The in situ vertical velocity data from the lowest-level aircraft, the NCAR Electra, indicated the presence of gravity waves at 5500 m that were characterized by relatively short horizontal wavelengths of approximately 8 km with a maximum amplitude of 3.0 m/s and a maximum vertical displacement of 800 m. Backscatter data from the downlooking Scanning Aerosol Backscatter Lidar (SABL) data was enhanced by several layers of low-level clouds and moisture that suggested maximum peak-to-trough wave amplitudes of 1 km and typical horizontal wavelengths of 7-10 km present in the lee of the narrow topographic peaks. Spectral decomposition of the topography along the aircraft transects indicates three dominant horizontal wavelengths of 28, 8, and 2.2 km and is consistent with the short wavelength gravity wave response. Two transects from the Electra indicate a sharp vertical velocity maximum and a large upward parcel displacement suggestive of wave breaking near the 5500 m level, which was located in the strong wind shear layer. The in situ vertical velocity data from the Electra, the Met Office C130 and DLR Falcon transects above 5500 m measured weak gravity waves with vertical velocities less than 1.5 m/s in the upper troposphere and lower stratosphere. Backscatter data from the downlooking DLR DIAL lidar onboard the Falcon also confirm that a rapid decrease in the wave amplitude with height was present in the layer between 5500 and 6500 m. Factors that may contribute to the rapid decay of wave amplitude include: the decrease in the Scorer parameter with height that results in an evanescent wave response and ducting of small horizontal wavelengths, gravity wave breaking in the shear layer, and a directional critical level that will partially absorb wave energy.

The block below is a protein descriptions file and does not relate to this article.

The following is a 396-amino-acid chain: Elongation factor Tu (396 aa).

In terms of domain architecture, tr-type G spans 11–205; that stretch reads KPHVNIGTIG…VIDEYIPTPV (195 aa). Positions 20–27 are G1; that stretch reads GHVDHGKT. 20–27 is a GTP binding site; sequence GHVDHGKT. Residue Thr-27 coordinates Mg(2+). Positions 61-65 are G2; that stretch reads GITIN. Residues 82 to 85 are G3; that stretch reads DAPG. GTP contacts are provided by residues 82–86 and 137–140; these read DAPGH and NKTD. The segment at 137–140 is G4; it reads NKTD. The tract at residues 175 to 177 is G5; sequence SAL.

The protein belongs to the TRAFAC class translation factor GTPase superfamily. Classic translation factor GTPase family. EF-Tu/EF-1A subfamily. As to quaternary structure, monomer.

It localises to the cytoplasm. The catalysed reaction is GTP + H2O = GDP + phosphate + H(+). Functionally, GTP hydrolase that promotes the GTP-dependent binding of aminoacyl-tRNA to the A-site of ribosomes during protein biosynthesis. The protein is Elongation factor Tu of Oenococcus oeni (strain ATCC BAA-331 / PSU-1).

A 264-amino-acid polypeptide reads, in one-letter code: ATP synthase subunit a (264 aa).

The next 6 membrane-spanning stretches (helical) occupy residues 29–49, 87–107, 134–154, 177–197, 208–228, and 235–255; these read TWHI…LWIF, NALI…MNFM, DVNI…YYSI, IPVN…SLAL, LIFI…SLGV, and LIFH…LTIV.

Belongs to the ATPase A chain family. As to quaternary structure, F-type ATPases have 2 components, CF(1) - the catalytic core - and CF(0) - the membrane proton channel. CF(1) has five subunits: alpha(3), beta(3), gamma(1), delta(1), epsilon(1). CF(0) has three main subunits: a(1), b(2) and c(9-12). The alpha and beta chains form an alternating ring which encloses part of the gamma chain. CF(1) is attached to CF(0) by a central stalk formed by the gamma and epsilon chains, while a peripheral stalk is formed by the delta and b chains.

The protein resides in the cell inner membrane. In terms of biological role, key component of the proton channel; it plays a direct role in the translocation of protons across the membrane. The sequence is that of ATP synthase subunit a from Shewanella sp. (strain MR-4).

Numerical simulation results from COAMPS using 5 nested grid meshes with a minimum horizontal resolution of 556 m and 55 vertical levels are used to diagnose the gravity wave dynamics in this case. Mountain waves with dominant horizontal wavelengths of less than 10 km are simulated, in general agreement with the in situ aircraft and lidar observations, however, some phase errors occur in the positions of the significant wave crests and troughs. The model results suggest that low-level topographic blocking results in a reduction of the effective height and width of the Alpine peaks, which leads to a reduction of the amplitude and dominant horizontal wavelength of the mountain waves. Gravity wave breaking characterized by convective instability and a turbulent kinetic energy maximum is simulated in the lee of the first substantial topographic peak in the 3000-5500 m layer, in close agreement with the in situ Electra and SABL data. The relative roles of the directional critical level and the wave trapping will be further explored using three layer linear analytic solutions with an initial state based on the composite upstream dropsonde data.